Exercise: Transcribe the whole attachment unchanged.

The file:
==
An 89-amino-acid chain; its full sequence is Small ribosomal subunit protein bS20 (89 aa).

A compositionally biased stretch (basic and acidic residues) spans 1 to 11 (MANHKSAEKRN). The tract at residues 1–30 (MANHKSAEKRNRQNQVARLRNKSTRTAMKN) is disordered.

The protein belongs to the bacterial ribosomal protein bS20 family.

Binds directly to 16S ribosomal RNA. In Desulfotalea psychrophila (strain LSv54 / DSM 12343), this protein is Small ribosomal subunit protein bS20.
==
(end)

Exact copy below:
An 89-amino-acid chain; its full sequence is Small ribosomal subunit protein bS20 (89 aa).

A compositionally biased stretch (basic and acidic residues) spans 1 to 11 (MANHKSAEKRN). The tract at residues 1–30 (MANHKSAEKRNRQNQVARLRNKSTRTAMKN) is disordered.

The protein belongs to the bacterial ribosomal protein bS20 family.

Binds directly to 16S ribosomal RNA. In Desulfotalea psychrophila (strain LSv54 / DSM 12343), this protein is Small ribosomal subunit protein bS20.